US20030089718 *Nov 14, 2001May 15, 2003Gerald ZinnbauerCups and container assemblies for storing and dispensing liquid pharmaceutical formulations
US20040149617 *Dec 18, 2003Aug 5, 2004Udo SchutzPlastic barrel
US20050092759 *Nov 1, 2004May 5, 2005Willat Boyd I.Wine glass
US20050221030 *Mar 31, 2004Oct 6, 2005Brown Paul PInjection molding of nestable thin-wall plastic products
US20060054094 *Sep 13, 2004Mar 16, 2006Van Epps James L IiNestable livestock watering tank with stacking blocks and reinforced supports
US20070020362 *Feb 27, 2006Jan 25, 2007D Amelio VinceStructures and processes for packaging perishable and other products
US20070116807 *Jun 15, 2006May 24, 2007Parsons Steven MFood Tray
US20070119726 *Jan 29, 2007May 31, 2007WillatWine glass
US20070144932 *Jul 3, 2006Jun 28, 2007WillatWine glass
US20080047865 *Oct 31, 2007Feb 28, 2008By The Glass, LlcWine glass
US20080169294 *Jun 8, 2007Jul 17, 2008Mark LiebzeitSteam-Table Pan
US20080169295 *Feb 19, 2008Jul 17, 2008Polar Ware CompanyMethod for removing a steam-table pan from a steam table
US20080185390 *Mar 5, 2008Aug 7, 2008Polar Ware CompanySteam-table pan
US20080296307 *Jul 1, 2008Dec 4, 2008Polar Ware CompanySteam-table pan
US20090029304 *Jul 16, 2008Jan 29, 2009Steinmann Ronald AAdjustable height candle holder jar
US20090173656 *Jan 6, 2009Jul 9, 2009Rubbermaid IncorporatedStorage Container and Container System
US20090200301 *Feb 2, 2009Aug 13, 2009The Wornick CompanyContainers and Container Assemblies
US20100015293 *May 22, 2009Jan 21, 2010Conagra Foods Rdm, Inc.Multi-component packaging system and apparatus
US20100176022 *Jan 9, 2009Jul 15, 2010Rubbermaid IncorporatedFood storage container and container system
USD635817Jun 29, 2010Apr 12, 2011Conagra Foods Rdm, Inc.Container assembly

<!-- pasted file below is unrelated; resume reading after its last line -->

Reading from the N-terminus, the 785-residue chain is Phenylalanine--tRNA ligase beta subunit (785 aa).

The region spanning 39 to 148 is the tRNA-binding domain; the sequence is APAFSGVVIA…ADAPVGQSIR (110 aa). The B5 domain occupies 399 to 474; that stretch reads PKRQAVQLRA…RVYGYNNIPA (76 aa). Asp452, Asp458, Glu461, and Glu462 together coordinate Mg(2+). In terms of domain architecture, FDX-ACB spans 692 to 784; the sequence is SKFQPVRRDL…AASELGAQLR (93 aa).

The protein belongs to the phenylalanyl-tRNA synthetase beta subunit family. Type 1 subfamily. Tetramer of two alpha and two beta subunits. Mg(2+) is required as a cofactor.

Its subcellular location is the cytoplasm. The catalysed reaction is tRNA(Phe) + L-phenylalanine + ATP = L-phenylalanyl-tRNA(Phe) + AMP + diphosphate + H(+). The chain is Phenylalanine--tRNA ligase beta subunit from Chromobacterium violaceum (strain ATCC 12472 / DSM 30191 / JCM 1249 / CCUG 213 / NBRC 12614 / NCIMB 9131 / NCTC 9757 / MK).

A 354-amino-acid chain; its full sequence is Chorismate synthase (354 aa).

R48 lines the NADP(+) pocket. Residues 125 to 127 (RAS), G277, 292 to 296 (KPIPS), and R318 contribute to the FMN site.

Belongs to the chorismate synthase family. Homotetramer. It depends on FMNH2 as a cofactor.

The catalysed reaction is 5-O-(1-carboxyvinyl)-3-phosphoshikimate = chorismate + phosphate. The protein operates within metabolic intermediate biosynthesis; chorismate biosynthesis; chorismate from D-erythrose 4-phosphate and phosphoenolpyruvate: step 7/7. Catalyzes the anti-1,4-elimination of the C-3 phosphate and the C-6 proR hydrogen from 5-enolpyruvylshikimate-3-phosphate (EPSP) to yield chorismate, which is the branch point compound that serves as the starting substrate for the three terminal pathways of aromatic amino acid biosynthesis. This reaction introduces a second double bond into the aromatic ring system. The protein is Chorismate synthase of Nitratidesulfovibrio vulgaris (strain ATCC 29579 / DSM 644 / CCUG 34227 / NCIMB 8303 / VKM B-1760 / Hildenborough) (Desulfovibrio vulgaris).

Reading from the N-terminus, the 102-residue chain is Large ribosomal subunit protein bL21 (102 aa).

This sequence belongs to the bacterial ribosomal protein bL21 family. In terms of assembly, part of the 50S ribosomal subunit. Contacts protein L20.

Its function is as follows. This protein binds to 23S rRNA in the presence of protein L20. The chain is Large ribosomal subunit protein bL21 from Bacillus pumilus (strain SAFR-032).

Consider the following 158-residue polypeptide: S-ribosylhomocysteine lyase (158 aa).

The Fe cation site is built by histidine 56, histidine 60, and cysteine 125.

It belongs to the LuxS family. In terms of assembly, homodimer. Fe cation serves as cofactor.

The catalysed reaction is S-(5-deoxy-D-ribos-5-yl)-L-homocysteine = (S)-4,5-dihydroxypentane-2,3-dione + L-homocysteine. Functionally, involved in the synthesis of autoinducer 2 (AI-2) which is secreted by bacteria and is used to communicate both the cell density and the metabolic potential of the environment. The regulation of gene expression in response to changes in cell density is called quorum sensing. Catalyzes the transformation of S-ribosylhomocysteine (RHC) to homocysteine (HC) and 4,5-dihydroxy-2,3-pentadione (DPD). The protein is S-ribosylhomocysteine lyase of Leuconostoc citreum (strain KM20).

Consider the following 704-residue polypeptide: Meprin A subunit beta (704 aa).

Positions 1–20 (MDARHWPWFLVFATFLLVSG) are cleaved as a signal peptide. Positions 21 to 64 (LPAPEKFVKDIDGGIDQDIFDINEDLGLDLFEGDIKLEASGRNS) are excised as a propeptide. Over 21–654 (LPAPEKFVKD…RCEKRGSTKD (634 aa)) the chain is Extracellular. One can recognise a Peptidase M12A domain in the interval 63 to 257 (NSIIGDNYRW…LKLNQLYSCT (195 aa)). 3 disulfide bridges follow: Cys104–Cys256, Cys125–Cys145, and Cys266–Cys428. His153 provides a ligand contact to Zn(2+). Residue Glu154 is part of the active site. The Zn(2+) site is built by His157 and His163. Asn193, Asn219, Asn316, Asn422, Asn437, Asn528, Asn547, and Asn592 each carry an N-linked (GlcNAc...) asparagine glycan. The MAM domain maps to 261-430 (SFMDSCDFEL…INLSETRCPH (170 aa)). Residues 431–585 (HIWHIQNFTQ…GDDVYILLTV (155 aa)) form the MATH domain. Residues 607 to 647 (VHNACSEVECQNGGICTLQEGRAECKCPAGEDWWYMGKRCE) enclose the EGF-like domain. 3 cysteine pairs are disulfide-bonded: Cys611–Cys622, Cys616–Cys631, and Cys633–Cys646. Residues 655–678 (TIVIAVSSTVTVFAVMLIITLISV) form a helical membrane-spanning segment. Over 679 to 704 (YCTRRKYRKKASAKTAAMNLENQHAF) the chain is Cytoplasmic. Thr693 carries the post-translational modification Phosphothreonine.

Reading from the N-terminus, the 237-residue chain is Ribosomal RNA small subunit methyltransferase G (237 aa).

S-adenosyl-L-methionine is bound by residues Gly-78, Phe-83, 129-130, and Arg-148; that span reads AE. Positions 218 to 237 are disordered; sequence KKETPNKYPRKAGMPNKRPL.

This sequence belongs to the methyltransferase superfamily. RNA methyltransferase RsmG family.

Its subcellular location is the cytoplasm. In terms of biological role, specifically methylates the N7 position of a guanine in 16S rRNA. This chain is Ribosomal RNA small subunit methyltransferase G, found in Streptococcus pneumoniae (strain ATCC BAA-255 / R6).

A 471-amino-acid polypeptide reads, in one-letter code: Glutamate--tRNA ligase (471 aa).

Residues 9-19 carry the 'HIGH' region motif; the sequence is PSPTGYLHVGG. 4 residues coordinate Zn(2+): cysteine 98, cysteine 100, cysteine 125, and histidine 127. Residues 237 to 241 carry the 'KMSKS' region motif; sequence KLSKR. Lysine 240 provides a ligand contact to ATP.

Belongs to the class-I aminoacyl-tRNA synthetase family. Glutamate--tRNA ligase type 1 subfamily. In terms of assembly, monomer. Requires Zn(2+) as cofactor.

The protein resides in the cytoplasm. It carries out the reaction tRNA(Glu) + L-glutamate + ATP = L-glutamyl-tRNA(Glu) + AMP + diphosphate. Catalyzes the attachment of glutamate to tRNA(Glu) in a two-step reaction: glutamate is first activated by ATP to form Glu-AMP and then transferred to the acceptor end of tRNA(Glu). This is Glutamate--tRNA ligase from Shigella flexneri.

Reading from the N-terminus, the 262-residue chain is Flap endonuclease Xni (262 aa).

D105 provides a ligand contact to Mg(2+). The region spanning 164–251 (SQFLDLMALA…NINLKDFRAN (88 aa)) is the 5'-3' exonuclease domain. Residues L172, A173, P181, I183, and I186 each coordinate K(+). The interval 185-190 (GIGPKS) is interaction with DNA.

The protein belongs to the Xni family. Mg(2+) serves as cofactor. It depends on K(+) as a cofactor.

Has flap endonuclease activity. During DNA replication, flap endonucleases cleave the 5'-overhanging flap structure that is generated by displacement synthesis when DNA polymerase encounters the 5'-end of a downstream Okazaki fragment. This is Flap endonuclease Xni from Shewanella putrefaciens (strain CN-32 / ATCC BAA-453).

USD638701Sep 8, 2010May 31, 2011Conagra Foods Rdm, Inc.Container
USD639186Sep 8, 2010Jun 7, 2011Conagra Foods Rdm, Inc.Container with sleeve
USD639656Sep 8, 2010Jun 14, 2011Con Agra Foods RDM, Inc.Container lid
USD645748Mar 4, 2011Sep 27, 2011The Quaker Oats CompanyContainer
USD653495Jun 29, 2010Feb 7, 2012Conagra Foods Rdm, Inc.Container basket
USD677162Mar 4, 2011Mar 5, 2013The Quaker Oats CompanyLid
USD680426Jun 12, 2012Apr 23, 2013Conagra Foods Rdm, Inc.Container
USD717162Jun 12, 2012Nov 11, 2014Conagra Foods Rdm, Inc.Container
USD720613Sep 9, 2013Jan 6, 2015Kraft Foods Group Brands LlcContainer
USD758215 *Nov 24, 2014Jun 7, 2016Yamazaki Co., Ltd.Measuring cup
USRE33608 *Apr 12, 1989Jun 11, 1991PrimtecHollow stackable plastic products
CN103241427A *Feb 6, 2013Aug 14, 2013日清食品控股株式会社Double-layer container
EP1431199A1 *Dec 4, 2003Jun 23, 2004Schütz GmbH & Co. KGaAPlastic barrel
EP1582471A1 *Mar 22, 2005Oct 5, 2005Regatta LimitedInjection molding of nestable thin-wall plastic products
WO1995025054A1 *Mar 16, 1995Sep 21, 1995Sterifant International Holding AgSterilisation container, in particular for hospital waste
WO1999015415A1 *Sep 12, 1998Apr 1, 1999Linpac Plastics LimitedTray for receiving foodstuffs
WO2002100228A1 *Apr 30, 2002Dec 19, 2002Willat Boyd IBeverage tasting vessel
U.S. Classification206/519, 206/520
International ClassificationB65D21/02, B65D1/22
Cooperative ClassificationB65D21/0233, B65D1/22
European ClassificationB65D1/22, B65D21/02F